The California Supreme Court on Wednesday agreed to decide whether proponents of Proposition 8, California's gay marriage ban, have legal standing to defend it in court, the AP reported.

Last month, the U.S. 9th Circuit Court of Appeals asked the high court to intervene on the question of standing.

The justices met behind closed doors to decide whether to hear arguments.

After a federal judge in San Francisco declared the law unconstitutional, proponents of the 2008 ballot measure appealed the ruling.

But the named defendants in the case – Arnold Schwarzenegger, as governor, and Governor Jerry Brown, as attorney general – refused to defend the law in court, prompting, the conservative group that put Proposition 8 on the ballot, and Imperial County, to step in.

The three-judge appeals panel heard oral arguments in the case in December. The court said it “cannot consider this important constitutional question” until it resolves the issue of legal standing, and asked the high court to rule on the matter.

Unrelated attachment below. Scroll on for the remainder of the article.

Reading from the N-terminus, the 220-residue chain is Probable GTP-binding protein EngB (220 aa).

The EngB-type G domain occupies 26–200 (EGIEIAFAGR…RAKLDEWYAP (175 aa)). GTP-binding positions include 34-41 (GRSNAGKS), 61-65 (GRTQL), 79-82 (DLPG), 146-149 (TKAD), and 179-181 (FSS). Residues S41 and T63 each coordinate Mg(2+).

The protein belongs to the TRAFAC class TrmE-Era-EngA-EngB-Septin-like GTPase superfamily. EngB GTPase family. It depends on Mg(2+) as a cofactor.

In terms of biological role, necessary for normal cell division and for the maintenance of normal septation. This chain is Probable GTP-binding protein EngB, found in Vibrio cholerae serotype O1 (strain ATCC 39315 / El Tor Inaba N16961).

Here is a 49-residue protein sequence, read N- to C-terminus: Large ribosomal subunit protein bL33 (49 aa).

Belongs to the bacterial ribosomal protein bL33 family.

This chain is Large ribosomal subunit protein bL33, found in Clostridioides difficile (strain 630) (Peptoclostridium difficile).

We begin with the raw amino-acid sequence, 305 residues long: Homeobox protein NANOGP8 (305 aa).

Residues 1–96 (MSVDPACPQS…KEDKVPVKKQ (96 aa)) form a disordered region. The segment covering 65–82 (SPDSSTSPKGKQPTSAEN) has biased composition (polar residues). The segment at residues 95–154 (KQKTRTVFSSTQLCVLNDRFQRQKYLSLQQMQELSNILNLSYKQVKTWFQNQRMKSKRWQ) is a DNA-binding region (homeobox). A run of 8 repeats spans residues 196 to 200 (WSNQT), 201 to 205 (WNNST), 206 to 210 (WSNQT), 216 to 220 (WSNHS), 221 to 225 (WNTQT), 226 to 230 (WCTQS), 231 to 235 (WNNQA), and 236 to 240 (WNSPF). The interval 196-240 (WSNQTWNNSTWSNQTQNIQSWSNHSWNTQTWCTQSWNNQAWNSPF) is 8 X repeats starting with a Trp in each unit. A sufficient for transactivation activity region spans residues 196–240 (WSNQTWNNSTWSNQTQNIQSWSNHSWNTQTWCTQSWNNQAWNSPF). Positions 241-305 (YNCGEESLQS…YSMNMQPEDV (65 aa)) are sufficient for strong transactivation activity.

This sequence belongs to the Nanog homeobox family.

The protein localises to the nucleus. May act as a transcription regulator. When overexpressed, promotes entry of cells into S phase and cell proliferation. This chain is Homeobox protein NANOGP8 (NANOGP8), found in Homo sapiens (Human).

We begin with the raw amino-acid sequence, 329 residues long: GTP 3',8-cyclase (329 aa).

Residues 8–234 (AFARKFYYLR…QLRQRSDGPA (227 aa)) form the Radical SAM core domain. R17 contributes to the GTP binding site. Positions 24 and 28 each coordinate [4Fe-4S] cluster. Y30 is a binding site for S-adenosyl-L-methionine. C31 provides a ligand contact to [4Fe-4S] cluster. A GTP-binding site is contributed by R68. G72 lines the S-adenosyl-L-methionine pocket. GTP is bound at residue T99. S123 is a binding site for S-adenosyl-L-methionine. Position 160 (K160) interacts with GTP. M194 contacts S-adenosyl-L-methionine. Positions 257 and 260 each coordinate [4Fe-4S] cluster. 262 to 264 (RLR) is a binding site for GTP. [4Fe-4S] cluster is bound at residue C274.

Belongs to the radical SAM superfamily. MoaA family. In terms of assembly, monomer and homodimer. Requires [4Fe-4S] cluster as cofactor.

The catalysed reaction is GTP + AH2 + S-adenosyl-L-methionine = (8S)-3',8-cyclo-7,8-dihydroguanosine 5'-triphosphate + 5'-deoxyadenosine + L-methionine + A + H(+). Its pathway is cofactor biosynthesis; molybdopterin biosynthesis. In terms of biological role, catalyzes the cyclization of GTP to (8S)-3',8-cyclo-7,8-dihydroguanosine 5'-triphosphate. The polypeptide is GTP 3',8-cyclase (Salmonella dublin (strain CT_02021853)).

The unforeseen detour will slow down the case considerably; the court isn't expected to hear oral arguments until September, at the earliest.

Backers of the law have responded with legislation. California State Senator Tom Harman's Defense of Initiative Statutes would compel the state attorney general to defend ballot measures in court.

“Yes on 8 and their cohorts in the Legislature know that current law doesn't allow them to appeal,” Geoff Kors, executive director of Equality California, said in an email to supporters. “That is why they are trying to change the law.”

Democratic Attorney General Kamala Harris has vowed not to defend Proposition 8 in court.